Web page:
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A Chat with Batman Writer Scott Snyder at Boston Comic Con 2015

To say writer Scott Snyder has changed the way we think about Batman is an understatement. His take on Joker, the mythical nature of the hero and his many additions to the mythos since the New 52 reboot are just some of the things he’s added to the character. We got the chance to speak to him briefly at Boston Comic Con 2015 and he had some interesting things to say about his career, his likes and dislikes and the mythological nature of his Batman stories.

AiPT!: What is your favorite Quentin Tarantino movie?

Scott Snyder: Well for me it’s Pulp Fiction. It was the last day of high school when I saw it with my friends and it blew my mind.

AiPT!: If you and Greg Capullo were to die or be incapacitated by Joker gas tomorrow who would you want to continue your Batman run?

Scott Snyder: That is a hard one. It’s hard because there are so many people I’d like to see do it honestly. Like Bendis maybe.

AiPT!: It’d be your Batman. The Jim Gordon Batman.

Scott Snyder: I’d probably pick one of the guys I work with because they know what’s coming. James Tynion knows the whole story so I’d probably trust him to do it.

AiPT!: What’s one issue or story you regret or wish you could go back and change?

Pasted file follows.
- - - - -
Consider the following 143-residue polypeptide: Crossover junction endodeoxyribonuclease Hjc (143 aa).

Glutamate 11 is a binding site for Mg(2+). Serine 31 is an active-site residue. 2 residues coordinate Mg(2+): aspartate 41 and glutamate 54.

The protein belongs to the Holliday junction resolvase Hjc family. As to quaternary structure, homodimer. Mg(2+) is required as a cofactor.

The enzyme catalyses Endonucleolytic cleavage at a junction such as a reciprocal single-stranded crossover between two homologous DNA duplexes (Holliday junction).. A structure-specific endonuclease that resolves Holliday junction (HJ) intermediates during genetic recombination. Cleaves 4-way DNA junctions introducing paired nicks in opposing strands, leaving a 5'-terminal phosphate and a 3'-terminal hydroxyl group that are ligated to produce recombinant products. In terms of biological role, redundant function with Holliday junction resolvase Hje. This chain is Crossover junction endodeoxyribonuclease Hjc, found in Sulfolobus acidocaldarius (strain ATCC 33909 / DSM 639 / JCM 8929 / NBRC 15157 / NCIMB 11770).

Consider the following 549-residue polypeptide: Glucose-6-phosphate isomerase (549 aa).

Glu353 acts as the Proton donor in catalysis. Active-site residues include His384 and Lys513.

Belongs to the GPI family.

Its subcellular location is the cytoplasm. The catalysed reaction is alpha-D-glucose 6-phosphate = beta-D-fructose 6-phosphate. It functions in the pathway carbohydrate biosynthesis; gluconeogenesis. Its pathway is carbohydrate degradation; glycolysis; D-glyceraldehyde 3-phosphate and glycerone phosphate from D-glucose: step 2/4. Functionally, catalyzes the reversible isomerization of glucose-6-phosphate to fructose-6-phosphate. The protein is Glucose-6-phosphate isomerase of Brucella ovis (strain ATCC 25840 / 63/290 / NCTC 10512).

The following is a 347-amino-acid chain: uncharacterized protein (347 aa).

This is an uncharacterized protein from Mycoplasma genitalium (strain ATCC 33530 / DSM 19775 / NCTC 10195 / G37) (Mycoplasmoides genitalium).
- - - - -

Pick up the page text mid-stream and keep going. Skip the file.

Scott Snyder: Honestly I’m not trying to be coy about or anything but I don’t really have a story I’m embarrassed by. I haven’t made any mistakes I feel bad about. There are places I wish I had more space. Like for example I wish I had scheduled things better in some cases so we had more time to do more pages. Maybe little things like a panel shouldn’t have been written that way, but honestly I’m just really proud of what I’ve done on Batman.


AiPT!: Okay one more question. The character really seems to be mythical—I mean, look at this cover, it’s Batman as a myth—what has inspired you to add that mythic nature to the story?

Scott Snyder: Well for me I think we’re getting to a point with Batman where I’m trying to figure out, in this arc at least, and this leads into that, why do we love Batman so much in the real world? Even if Batman were real and could stop some crime, he can’t solve problems about race, or class or socioeconomic difference, all that stuff…what is it that’s so attractive about him? So I’m trying to explore Batman as a folk tale and super heavy into myth.

AiPT!: Thanks Scott!

Scott Snyder: Thanks guys!


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